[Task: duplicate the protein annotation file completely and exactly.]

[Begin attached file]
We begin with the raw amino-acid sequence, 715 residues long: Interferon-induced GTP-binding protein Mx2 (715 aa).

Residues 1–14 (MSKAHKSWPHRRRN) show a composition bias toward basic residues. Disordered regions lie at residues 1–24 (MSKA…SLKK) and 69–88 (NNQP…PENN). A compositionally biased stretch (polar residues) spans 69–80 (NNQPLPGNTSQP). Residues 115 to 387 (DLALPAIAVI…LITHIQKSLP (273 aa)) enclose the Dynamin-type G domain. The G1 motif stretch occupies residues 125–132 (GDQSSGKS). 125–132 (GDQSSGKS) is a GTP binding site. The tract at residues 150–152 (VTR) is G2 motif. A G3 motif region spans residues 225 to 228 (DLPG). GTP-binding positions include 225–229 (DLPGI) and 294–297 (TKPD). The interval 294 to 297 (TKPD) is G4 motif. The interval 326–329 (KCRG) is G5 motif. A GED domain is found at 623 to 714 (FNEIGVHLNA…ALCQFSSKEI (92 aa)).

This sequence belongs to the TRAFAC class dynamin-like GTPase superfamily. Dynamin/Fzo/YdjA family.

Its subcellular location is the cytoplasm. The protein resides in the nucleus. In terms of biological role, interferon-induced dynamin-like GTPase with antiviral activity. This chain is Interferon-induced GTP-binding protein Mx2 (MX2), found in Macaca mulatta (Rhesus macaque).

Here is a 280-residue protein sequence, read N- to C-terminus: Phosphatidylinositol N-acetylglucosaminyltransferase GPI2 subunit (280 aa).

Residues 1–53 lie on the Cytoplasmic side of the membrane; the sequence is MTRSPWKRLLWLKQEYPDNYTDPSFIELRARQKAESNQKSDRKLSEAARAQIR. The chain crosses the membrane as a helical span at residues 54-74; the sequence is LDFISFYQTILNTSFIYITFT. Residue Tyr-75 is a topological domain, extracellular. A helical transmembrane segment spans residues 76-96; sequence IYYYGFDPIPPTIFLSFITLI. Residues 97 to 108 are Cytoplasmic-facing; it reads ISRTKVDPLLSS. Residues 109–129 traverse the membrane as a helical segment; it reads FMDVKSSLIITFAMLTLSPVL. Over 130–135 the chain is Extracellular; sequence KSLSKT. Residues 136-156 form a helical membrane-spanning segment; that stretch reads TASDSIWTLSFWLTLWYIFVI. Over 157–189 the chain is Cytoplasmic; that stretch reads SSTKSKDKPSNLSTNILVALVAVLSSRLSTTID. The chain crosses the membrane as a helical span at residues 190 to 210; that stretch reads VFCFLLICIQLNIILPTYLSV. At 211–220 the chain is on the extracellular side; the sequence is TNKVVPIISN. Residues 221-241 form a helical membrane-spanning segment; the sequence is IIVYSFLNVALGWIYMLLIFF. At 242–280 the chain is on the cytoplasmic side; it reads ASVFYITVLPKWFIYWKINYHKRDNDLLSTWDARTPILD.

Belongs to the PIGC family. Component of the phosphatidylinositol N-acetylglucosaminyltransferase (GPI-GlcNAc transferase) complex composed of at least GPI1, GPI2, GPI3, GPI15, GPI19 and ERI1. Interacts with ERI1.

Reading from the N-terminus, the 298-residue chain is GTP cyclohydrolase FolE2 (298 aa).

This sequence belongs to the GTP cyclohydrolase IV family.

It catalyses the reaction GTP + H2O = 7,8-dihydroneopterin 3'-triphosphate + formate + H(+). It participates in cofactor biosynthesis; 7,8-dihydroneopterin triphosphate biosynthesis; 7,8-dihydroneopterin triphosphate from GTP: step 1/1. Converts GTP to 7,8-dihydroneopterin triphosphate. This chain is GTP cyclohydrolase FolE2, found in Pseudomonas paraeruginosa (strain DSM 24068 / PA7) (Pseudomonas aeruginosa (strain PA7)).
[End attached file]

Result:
We begin with the raw amino-acid sequence, 715 residues long: Interferon-induced GTP-binding protein Mx2 (715 aa).

Residues 1–14 (MSKAHKSWPHRRRN) show a composition bias toward basic residues. Disordered regions lie at residues 1–24 (MSKA…SLKK) and 69–88 (NNQP…PENN). A compositionally biased stretch (polar residues) spans 69–80 (NNQPLPGNTSQP). Residues 115 to 387 (DLALPAIAVI…LITHIQKSLP (273 aa)) enclose the Dynamin-type G domain. The G1 motif stretch occupies residues 125–132 (GDQSSGKS). 125–132 (GDQSSGKS) is a GTP binding site. The tract at residues 150–152 (VTR) is G2 motif. A G3 motif region spans residues 225 to 228 (DLPG). GTP-binding positions include 225–229 (DLPGI) and 294–297 (TKPD). The interval 294 to 297 (TKPD) is G4 motif. The interval 326–329 (KCRG) is G5 motif. A GED domain is found at 623 to 714 (FNEIGVHLNA…ALCQFSSKEI (92 aa)).

This sequence belongs to the TRAFAC class dynamin-like GTPase superfamily. Dynamin/Fzo/YdjA family.

Its subcellular location is the cytoplasm. The protein resides in the nucleus. In terms of biological role, interferon-induced dynamin-like GTPase with antiviral activity. This chain is Interferon-induced GTP-binding protein Mx2 (MX2), found in Macaca mulatta (Rhesus macaque).

Here is a 280-residue protein sequence, read N- to C-terminus: Phosphatidylinositol N-acetylglucosaminyltransferase GPI2 subunit (280 aa).

Residues 1–53 lie on the Cytoplasmic side of the membrane; the sequence is MTRSPWKRLLWLKQEYPDNYTDPSFIELRARQKAESNQKSDRKLSEAARAQIR. The chain crosses the membrane as a helical span at residues 54-74; the sequence is LDFISFYQTILNTSFIYITFT. Residue Tyr-75 is a topological domain, extracellular. A helical transmembrane segment spans residues 76-96; sequence IYYYGFDPIPPTIFLSFITLI. Residues 97 to 108 are Cytoplasmic-facing; it reads ISRTKVDPLLSS. Residues 109–129 traverse the membrane as a helical segment; it reads FMDVKSSLIITFAMLTLSPVL. Over 130–135 the chain is Extracellular; sequence KSLSKT. Residues 136-156 form a helical membrane-spanning segment; that stretch reads TASDSIWTLSFWLTLWYIFVI. Over 157–189 the chain is Cytoplasmic; that stretch reads SSTKSKDKPSNLSTNILVALVAVLSSRLSTTID. The chain crosses the membrane as a helical span at residues 190 to 210; that stretch reads VFCFLLICIQLNIILPTYLSV. At 211–220 the chain is on the extracellular side; the sequence is TNKVVPIISN. Residues 221-241 form a helical membrane-spanning segment; the sequence is IIVYSFLNVALGWIYMLLIFF. At 242–280 the chain is on the cytoplasmic side; it reads ASVFYITVLPKWFIYWKINYHKRDNDLLSTWDARTPILD.

Belongs to the PIGC family. Component of the phosphatidylinositol N-acetylglucosaminyltransferase (GPI-GlcNAc transferase) complex composed of at least GPI1, GPI2, GPI3, GPI15, GPI19 and ERI1. Interacts with ERI1.

Reading from the N-terminus, the 298-residue chain is GTP cyclohydrolase FolE2 (298 aa).

This sequence belongs to the GTP cyclohydrolase IV family.

It catalyses the reaction GTP + H2O = 7,8-dihydroneopterin 3'-triphosphate + formate + H(+). It participates in cofactor biosynthesis; 7,8-dihydroneopterin triphosphate biosynthesis; 7,8-dihydroneopterin triphosphate from GTP: step 1/1. Converts GTP to 7,8-dihydroneopterin triphosphate. This chain is GTP cyclohydrolase FolE2, found in Pseudomonas paraeruginosa (strain DSM 24068 / PA7) (Pseudomonas aeruginosa (strain PA7)).